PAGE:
British Airways Drops Slot-Backed Bond Issue
IAG-owned British Airways has abandoned plans to issue its first secured bond backed by its valuable take-off and landing slots at London's Heathrow airport, due to insufficient demand.
"Despite this week's improvement in the underlying credit rating of British Airways, there was a lack of demand for this bond at a price which would compare with other financing alternatives. IAG has therefore decided not to progress with the bond issue," it said in a statement on Friday.
"This was subject investor feedback and market conditions," it added.
Earlier this month IAG said it hoped the bond issue - backed by Heathrow slots, routes between London City Airport and JFK, New York and two leased Airbus planes - would help it raise GBP£250 million (USD$393 million).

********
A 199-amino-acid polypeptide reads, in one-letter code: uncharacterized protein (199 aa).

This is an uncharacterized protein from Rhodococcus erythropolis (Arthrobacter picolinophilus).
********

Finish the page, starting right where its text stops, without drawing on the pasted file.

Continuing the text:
On Thursday ratings agency Standard & Poors raised its long-term corporate credit rating on British Airways to 'BB' from 'BB-' after it performed better than S&P had expected in the first half of 2012.
However, IAG shares in London, which have fallen 6 percent in the last three months, closed down 3.3 percent at 154.80 pence.
Had the bond issue been successful it would have been the first secured financing transaction backed by airport slots to which Moody's has assigned a rating.
The rating agency had given the bond an A3 grade and put a value of about GBP£454 million on up to 31 paired take-off and landing slots, assuming that GBP£250 million of bonds were issued.
US airlines have used their airport gates as debt collateral for some time. But it is a novel practice in Europe, where airport access is allocated by slots alone, rather than physical infrastructure.